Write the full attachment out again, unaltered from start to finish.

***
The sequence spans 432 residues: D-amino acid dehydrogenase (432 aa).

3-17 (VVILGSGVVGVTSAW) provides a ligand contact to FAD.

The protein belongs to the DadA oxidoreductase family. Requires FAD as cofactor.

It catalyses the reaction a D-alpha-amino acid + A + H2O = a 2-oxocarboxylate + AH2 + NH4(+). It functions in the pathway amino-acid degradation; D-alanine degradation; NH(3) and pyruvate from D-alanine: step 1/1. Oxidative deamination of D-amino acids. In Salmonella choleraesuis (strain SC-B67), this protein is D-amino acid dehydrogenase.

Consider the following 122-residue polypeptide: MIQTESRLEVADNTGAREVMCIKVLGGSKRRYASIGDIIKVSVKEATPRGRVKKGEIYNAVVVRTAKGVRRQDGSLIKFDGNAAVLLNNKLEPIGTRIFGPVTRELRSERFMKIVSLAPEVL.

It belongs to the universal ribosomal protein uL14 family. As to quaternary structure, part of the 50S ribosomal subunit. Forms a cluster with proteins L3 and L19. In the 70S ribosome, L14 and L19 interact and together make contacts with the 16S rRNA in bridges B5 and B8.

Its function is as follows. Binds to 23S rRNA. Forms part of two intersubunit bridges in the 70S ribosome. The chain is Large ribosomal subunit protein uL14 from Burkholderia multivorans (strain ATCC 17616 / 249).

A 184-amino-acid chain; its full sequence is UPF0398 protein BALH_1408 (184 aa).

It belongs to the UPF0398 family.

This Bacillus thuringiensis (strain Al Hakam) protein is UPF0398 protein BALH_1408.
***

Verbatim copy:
The sequence spans 432 residues: D-amino acid dehydrogenase (432 aa).

3-17 (VVILGSGVVGVTSAW) provides a ligand contact to FAD.

The protein belongs to the DadA oxidoreductase family. Requires FAD as cofactor.

It catalyses the reaction a D-alpha-amino acid + A + H2O = a 2-oxocarboxylate + AH2 + NH4(+). It functions in the pathway amino-acid degradation; D-alanine degradation; NH(3) and pyruvate from D-alanine: step 1/1. Oxidative deamination of D-amino acids. In Salmonella choleraesuis (strain SC-B67), this protein is D-amino acid dehydrogenase.

Consider the following 122-residue polypeptide: MIQTESRLEVADNTGAREVMCIKVLGGSKRRYASIGDIIKVSVKEATPRGRVKKGEIYNAVVVRTAKGVRRQDGSLIKFDGNAAVLLNNKLEPIGTRIFGPVTRELRSERFMKIVSLAPEVL.

It belongs to the universal ribosomal protein uL14 family. As to quaternary structure, part of the 50S ribosomal subunit. Forms a cluster with proteins L3 and L19. In the 70S ribosome, L14 and L19 interact and together make contacts with the 16S rRNA in bridges B5 and B8.

Its function is as follows. Binds to 23S rRNA. Forms part of two intersubunit bridges in the 70S ribosome. The chain is Large ribosomal subunit protein uL14 from Burkholderia multivorans (strain ATCC 17616 / 249).

A 184-amino-acid chain; its full sequence is UPF0398 protein BALH_1408 (184 aa).

It belongs to the UPF0398 family.

This Bacillus thuringiensis (strain Al Hakam) protein is UPF0398 protein BALH_1408.